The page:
Last Wednesday, September 14th, 2010, I went to Kent Country Club in Grand Rapids, Michigan to hear August Turak speak for the American Marketing Association (AMA) West Michigan.  I went because he was speaking about his recently published Business Secrets of the Trappists in This four-part series topped the charts as Forbes’ most highly rated article.  August draws on his experience as the protégé of the man who founded the IBM Executive School, 14 years working alongside the Trappist monks of Mepkin Abbey, and over 30 years of business experience.  I had to hear this guy.

August Turak and The Trappist Monks

August delivered a metaphorical message about transformation as it relates to movies, marketing, business and life.  I found the message compelling.  Do you know that a MegaTrends 2010 is spirituality?  August spent a lot of time developing our attraction to movies like Avatar.  He discussed Joseph Campbell’s book The Hero with a Thousand Faces, which lays out the spiritually transformational journey of life.  It is the journey from selfishness to selflessness.  It is this fundamental human condition – reflected in the movies and books that we love – that is the longing for transformation.  August Turak says:

“It’s in our own self-interest to forget our self-interest.”

Then came the tie to business and marketing.  There are 3 transformations in life, marketing or business – a change of:

  1. Condition
  2. Circumstance
  3. Being

Pepsi’s marketing hit the change of condition with “refreshing,” then hit circumstance with “think young.”  Coke nailed it with their successful commercial – some of you may not recall – 4 decades ago, “I want to teach the world to sing in perfect harmony …” – sung on the mountaintops of life.  A lofty goal suggesting a change of being.  I saw that commercial, with our family, 15 years ago at the World of Coca-Cola tour on the way to Florida.   Wow, did that bring back memories.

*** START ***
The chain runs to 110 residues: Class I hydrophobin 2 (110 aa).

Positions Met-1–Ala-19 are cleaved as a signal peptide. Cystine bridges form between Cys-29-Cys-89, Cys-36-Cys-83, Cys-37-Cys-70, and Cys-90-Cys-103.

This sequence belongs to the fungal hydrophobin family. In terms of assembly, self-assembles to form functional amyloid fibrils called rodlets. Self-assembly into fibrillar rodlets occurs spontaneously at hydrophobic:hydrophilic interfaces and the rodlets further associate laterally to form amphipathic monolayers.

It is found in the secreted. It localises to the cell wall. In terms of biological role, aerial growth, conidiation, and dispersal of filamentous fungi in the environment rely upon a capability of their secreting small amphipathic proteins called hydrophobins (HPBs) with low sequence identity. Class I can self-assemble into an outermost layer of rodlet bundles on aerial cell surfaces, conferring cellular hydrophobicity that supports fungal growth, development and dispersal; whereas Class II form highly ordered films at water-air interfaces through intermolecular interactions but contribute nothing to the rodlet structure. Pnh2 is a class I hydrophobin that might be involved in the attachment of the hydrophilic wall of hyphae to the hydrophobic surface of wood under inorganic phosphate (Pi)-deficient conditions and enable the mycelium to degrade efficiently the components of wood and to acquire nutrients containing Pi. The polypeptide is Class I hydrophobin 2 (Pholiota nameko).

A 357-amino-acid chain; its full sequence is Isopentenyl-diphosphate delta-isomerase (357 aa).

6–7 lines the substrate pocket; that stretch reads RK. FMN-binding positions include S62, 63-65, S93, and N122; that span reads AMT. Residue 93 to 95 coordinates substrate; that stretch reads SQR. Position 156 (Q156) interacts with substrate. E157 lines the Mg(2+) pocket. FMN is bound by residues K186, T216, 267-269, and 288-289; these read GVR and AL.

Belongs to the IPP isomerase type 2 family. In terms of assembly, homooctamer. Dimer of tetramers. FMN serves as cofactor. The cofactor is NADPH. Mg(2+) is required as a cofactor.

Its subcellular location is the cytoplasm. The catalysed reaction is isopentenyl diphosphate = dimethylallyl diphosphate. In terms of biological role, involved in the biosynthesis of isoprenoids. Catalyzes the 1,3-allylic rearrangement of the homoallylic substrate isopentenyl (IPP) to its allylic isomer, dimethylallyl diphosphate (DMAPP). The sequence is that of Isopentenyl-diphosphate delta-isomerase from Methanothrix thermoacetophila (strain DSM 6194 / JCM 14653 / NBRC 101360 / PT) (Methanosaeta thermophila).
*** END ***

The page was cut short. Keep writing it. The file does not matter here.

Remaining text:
And what do you deliver to your customers?  Do you deliver a change of condition, circumstance or being?  The question I have is: 

“How do we convey that we do more than fix or improve – we fix and improve life or business?

August’s message reminded me of the book, The Go Giver.   How do we move from selfishness to selflessness?  How do we convey the selfless transformational overarching mission that includes a culture of excellence, integrity, faith, trust and performance?  Suggestions, ideas, comments?   Bring them on.

That, it appears to me, is the challenge of life, business and marketing.

Michael Ritsema
i3 Business Solutions, llc

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